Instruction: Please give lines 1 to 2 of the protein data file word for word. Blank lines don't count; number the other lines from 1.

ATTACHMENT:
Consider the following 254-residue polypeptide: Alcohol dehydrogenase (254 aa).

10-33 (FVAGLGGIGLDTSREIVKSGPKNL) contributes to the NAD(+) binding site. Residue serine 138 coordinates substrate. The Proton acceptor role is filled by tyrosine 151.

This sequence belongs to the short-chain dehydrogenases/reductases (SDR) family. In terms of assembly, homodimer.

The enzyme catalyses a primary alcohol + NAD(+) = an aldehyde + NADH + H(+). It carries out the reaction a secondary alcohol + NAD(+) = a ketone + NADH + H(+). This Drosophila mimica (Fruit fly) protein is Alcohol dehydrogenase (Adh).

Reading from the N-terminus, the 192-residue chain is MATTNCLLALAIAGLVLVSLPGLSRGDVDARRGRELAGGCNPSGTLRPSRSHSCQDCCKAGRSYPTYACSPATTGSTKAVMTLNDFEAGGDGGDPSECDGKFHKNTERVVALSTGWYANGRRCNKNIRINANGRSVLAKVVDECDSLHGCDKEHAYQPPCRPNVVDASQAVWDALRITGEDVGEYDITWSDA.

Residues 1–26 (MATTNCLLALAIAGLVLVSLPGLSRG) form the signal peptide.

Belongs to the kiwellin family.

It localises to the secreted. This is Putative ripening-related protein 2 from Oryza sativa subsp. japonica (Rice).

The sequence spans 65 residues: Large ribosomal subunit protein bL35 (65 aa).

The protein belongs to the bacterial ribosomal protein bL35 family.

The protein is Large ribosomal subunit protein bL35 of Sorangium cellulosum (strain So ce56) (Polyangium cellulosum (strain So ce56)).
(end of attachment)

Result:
Consider the following 254-residue polypeptide: Alcohol dehydrogenase (254 aa).

10-33 (FVAGLGGIGLDTSREIVKSGPKNL) contributes to the NAD(+) binding site. Residue serine 138 coordinates substrate. The Proton acceptor role is filled by tyrosine 151.